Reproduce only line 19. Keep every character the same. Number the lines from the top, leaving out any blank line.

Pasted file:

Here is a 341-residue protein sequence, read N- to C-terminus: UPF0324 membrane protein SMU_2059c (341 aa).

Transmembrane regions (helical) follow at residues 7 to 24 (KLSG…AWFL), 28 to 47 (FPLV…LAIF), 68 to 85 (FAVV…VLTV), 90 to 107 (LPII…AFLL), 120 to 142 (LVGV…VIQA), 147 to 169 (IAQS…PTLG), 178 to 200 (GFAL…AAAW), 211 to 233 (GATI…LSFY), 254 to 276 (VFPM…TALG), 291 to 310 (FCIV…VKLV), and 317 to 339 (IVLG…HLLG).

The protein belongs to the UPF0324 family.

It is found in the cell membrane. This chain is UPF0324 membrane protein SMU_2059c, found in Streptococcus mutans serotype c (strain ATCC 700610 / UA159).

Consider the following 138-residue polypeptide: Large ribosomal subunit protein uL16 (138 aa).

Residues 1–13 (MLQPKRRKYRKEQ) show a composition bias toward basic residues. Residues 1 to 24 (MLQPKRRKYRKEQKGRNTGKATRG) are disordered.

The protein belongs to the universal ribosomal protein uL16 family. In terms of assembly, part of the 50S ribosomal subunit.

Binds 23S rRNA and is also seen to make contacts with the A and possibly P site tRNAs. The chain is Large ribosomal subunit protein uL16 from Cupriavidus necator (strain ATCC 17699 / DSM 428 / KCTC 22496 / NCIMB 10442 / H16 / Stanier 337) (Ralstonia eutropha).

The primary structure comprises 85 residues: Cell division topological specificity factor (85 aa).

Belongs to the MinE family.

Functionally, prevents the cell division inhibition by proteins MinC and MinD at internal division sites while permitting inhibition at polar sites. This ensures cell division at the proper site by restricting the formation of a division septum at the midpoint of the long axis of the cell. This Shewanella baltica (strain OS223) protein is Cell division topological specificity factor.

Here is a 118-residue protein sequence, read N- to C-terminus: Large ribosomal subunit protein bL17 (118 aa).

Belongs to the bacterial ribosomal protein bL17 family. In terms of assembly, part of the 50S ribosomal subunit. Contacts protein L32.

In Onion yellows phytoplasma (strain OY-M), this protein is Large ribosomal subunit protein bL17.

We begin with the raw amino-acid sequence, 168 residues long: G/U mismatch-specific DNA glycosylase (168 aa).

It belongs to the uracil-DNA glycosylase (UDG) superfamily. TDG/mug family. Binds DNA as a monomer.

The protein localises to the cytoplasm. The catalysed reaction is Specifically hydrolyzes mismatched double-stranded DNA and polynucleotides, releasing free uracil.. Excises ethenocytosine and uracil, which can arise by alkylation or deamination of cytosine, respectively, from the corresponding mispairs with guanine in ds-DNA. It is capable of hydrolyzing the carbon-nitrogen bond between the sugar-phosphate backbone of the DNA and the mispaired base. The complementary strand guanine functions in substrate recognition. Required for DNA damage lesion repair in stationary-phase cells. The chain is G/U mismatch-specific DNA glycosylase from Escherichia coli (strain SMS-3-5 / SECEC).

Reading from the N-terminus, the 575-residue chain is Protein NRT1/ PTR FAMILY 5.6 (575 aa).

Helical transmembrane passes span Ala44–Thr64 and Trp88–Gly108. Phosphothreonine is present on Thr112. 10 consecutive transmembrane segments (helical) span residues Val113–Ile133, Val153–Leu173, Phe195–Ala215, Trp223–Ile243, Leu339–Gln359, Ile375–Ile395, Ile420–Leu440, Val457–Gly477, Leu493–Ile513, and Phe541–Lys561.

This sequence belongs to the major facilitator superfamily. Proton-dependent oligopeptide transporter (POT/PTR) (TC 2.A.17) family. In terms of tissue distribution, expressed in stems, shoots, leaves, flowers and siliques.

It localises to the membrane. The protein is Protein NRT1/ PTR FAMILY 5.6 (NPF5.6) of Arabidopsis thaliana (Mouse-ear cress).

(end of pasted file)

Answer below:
Helical transmembrane passes span Ala44–Thr64 and Trp88–Gly108. Phosphothreonine is present on Thr112. 10 consecutive transmembrane segments (helical) span residues Val113–Ile133, Val153–Leu173, Phe195–Ala215, Trp223–Ile243, Leu339–Gln359, Ile375–Ile395, Ile420–Leu440, Val457–Gly477, Leu493–Ile513, and Phe541–Lys561.